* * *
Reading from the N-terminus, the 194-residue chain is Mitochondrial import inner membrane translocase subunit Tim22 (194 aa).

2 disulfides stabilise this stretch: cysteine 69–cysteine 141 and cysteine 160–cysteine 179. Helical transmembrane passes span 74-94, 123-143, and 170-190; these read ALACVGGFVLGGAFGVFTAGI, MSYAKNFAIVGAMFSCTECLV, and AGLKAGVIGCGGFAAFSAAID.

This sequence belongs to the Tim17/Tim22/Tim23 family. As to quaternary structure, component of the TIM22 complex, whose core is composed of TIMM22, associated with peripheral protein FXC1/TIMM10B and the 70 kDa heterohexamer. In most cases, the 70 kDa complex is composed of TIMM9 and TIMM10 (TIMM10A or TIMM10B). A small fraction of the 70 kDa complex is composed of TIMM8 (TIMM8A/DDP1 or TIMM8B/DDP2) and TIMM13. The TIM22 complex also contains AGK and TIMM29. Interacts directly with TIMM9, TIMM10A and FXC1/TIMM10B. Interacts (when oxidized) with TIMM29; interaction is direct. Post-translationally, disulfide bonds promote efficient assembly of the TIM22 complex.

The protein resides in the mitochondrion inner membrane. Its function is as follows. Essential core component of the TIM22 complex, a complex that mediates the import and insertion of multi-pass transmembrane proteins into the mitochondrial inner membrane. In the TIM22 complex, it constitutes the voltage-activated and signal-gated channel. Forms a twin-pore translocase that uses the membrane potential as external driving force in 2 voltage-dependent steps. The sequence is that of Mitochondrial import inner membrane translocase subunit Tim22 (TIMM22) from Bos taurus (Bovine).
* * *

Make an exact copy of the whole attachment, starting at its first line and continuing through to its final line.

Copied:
Reading from the N-terminus, the 194-residue chain is Mitochondrial import inner membrane translocase subunit Tim22 (194 aa).

2 disulfides stabilise this stretch: cysteine 69–cysteine 141 and cysteine 160–cysteine 179. Helical transmembrane passes span 74-94, 123-143, and 170-190; these read ALACVGGFVLGGAFGVFTAGI, MSYAKNFAIVGAMFSCTECLV, and AGLKAGVIGCGGFAAFSAAID.

This sequence belongs to the Tim17/Tim22/Tim23 family. As to quaternary structure, component of the TIM22 complex, whose core is composed of TIMM22, associated with peripheral protein FXC1/TIMM10B and the 70 kDa heterohexamer. In most cases, the 70 kDa complex is composed of TIMM9 and TIMM10 (TIMM10A or TIMM10B). A small fraction of the 70 kDa complex is composed of TIMM8 (TIMM8A/DDP1 or TIMM8B/DDP2) and TIMM13. The TIM22 complex also contains AGK and TIMM29. Interacts directly with TIMM9, TIMM10A and FXC1/TIMM10B. Interacts (when oxidized) with TIMM29; interaction is direct. Post-translationally, disulfide bonds promote efficient assembly of the TIM22 complex.

The protein resides in the mitochondrion inner membrane. Its function is as follows. Essential core component of the TIM22 complex, a complex that mediates the import and insertion of multi-pass transmembrane proteins into the mitochondrial inner membrane. In the TIM22 complex, it constitutes the voltage-activated and signal-gated channel. Forms a twin-pore translocase that uses the membrane potential as external driving force in 2 voltage-dependent steps. The sequence is that of Mitochondrial import inner membrane translocase subunit Tim22 (TIMM22) from Bos taurus (Bovine).